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April 06, 2014

"The Collected Wisdom of Bill Murray"



Whenever I think of the high salaries we are paid as film actors, I think it is for the travel, the time away, and any trouble you get into through being well known. It's not for the acting, that's for sure.


I made a lot of mistakes and realized I had to let them go. Don't think about your errors or failures, otherwise you'll never do a thing. 

Bonus: "50 Greatest 'Saturday Night Live' Sketches of All Time".


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Eric Falkenstein

When he got the studios to produce Summerset Maugham's 'The Razor's Edge' in 1984 in order to also play on Ghostbusters, it highlights he's a pretty thoughtful fellow. It's an interesting hypothesis, and one should address it at some point in one's journey.

Maugham anticipated the beat culture, the glorification of finding one's 'authentic self' via a renunciation of material rewards, and rather, an inner happiness one gets from getting high and listening to music. He was born of the British gentry and so could take status for granted because back then one's class, especially in Britain, was not merely a function of one's wealth. The Razor's Edge suggests a man without means or connections in America could simply enjoy his transcendent being without material success. To think that you can achieve bliss by being a monk doing manual labor your whole life is just as dumb as thinking that you can achieve greater glory just getting high everyday and listening to music.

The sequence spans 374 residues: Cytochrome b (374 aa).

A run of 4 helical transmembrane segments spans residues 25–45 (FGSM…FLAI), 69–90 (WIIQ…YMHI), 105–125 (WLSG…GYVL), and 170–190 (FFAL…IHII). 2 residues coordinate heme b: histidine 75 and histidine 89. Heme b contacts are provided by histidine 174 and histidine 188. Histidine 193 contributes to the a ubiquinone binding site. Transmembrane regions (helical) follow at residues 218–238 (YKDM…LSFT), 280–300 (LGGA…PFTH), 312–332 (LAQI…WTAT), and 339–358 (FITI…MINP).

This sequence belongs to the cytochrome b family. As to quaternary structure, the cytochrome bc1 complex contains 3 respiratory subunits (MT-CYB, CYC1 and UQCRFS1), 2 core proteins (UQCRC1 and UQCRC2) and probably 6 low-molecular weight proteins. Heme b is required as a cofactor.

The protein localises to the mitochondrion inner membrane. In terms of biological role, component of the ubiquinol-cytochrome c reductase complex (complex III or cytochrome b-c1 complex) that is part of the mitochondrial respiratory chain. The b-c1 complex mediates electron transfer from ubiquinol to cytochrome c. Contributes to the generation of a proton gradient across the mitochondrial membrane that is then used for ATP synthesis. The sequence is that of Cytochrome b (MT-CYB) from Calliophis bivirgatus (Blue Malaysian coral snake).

A desire for status and achievement is a deep part of our needs. It makes sense from an evolutionary perspective, because that way people are incented to interact and try to be helpful to others, create things others want. Surely, a desire for status and approval can go too far like any desire, but to presume you could be a content toll-booth operator is naive.

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